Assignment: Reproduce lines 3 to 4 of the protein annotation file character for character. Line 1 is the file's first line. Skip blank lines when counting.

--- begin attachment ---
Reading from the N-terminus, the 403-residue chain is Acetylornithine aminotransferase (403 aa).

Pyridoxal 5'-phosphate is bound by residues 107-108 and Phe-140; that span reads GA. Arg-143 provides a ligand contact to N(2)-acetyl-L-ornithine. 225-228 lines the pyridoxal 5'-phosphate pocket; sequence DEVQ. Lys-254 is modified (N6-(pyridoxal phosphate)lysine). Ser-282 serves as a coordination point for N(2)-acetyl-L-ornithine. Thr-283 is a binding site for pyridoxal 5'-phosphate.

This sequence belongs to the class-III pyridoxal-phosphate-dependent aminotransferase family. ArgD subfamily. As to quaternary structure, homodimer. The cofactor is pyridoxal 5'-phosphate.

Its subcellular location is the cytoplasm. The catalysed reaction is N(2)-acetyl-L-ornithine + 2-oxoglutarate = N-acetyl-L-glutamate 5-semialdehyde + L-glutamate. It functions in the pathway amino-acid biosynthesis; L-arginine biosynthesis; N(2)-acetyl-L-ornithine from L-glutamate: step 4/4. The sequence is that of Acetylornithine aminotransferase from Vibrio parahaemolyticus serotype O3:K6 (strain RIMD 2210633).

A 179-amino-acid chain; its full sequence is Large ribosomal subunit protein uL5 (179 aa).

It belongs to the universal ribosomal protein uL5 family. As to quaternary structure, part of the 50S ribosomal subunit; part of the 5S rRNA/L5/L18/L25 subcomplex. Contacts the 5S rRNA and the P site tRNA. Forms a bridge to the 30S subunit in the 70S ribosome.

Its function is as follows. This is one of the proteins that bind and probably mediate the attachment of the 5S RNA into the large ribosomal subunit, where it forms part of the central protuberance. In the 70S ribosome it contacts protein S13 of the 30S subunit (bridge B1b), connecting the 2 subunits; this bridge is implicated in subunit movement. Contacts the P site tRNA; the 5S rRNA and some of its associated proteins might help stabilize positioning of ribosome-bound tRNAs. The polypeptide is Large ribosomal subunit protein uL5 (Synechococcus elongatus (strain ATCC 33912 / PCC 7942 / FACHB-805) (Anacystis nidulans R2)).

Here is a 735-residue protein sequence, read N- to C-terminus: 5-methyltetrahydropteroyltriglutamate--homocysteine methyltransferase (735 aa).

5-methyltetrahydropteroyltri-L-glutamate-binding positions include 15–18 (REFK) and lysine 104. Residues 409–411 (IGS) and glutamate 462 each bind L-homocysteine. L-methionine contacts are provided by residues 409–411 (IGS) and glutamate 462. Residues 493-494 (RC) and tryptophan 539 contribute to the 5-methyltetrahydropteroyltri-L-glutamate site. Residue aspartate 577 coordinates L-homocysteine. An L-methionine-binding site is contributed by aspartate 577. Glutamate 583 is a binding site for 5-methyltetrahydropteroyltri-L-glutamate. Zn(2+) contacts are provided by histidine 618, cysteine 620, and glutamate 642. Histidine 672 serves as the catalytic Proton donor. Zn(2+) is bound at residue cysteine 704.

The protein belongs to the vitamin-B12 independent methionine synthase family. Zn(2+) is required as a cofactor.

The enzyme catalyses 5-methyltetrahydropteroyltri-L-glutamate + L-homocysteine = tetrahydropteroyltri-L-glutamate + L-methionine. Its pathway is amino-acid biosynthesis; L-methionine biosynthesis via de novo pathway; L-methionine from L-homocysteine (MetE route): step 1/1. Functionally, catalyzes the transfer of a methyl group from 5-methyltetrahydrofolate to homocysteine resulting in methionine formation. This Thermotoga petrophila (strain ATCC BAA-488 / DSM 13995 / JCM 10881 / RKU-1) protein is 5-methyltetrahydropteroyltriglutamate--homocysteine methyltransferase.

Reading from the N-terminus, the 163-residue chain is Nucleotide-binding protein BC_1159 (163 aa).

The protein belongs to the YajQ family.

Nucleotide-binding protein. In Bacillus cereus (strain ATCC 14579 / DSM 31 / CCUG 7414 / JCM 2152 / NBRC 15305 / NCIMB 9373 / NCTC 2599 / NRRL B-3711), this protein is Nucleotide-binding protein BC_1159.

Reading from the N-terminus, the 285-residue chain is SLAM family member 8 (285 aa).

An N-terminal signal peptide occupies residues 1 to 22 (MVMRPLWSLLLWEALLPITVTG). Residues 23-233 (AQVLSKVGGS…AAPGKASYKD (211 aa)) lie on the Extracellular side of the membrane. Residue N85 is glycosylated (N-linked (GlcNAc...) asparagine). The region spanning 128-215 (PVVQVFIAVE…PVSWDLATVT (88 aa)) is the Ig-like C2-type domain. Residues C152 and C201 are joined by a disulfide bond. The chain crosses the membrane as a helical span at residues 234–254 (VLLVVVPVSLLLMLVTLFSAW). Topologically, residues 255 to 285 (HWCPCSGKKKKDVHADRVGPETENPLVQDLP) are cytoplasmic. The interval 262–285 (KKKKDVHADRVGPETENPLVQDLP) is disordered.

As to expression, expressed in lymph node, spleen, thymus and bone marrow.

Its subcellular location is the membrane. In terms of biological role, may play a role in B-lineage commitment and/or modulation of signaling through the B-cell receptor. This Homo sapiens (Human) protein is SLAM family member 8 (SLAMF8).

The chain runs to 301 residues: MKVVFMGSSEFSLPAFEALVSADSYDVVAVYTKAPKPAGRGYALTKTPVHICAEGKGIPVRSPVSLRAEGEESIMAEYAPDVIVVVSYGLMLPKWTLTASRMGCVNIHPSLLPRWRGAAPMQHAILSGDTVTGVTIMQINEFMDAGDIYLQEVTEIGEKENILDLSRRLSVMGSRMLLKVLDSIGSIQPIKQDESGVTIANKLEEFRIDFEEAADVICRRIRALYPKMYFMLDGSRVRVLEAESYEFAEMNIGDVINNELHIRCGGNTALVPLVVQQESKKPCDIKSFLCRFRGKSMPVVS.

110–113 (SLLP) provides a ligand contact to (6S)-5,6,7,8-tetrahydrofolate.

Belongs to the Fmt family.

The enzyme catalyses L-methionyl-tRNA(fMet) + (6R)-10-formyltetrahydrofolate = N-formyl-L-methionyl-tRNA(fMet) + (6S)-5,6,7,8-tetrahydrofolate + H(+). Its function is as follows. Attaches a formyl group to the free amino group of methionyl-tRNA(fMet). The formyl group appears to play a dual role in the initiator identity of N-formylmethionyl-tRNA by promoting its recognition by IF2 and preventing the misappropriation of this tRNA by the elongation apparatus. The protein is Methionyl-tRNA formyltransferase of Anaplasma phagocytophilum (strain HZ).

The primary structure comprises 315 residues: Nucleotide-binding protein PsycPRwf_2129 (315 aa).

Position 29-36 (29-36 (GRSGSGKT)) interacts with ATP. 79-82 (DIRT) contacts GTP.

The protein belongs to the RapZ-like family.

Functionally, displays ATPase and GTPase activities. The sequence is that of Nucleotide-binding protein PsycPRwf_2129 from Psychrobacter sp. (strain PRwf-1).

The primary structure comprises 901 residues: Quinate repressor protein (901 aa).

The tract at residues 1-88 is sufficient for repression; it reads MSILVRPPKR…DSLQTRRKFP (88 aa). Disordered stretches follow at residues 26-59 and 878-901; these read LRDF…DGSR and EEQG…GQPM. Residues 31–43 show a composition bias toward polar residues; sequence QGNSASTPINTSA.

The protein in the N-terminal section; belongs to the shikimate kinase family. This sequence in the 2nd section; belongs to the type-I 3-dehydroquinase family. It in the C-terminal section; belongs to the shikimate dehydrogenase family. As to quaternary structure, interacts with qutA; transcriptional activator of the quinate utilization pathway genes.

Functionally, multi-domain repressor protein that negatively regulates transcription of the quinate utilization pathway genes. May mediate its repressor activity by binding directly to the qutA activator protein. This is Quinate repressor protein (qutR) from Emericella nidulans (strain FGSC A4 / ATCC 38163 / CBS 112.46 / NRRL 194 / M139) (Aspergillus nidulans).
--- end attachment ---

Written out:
This sequence belongs to the class-III pyridoxal-phosphate-dependent aminotransferase family. ArgD subfamily. As to quaternary structure, homodimer. The cofactor is pyridoxal 5'-phosphate.

Its subcellular location is the cytoplasm. The catalysed reaction is N(2)-acetyl-L-ornithine + 2-oxoglutarate = N-acetyl-L-glutamate 5-semialdehyde + L-glutamate. It functions in the pathway amino-acid biosynthesis; L-arginine biosynthesis; N(2)-acetyl-L-ornithine from L-glutamate: step 4/4. The sequence is that of Acetylornithine aminotransferase from Vibrio parahaemolyticus serotype O3:K6 (strain RIMD 2210633).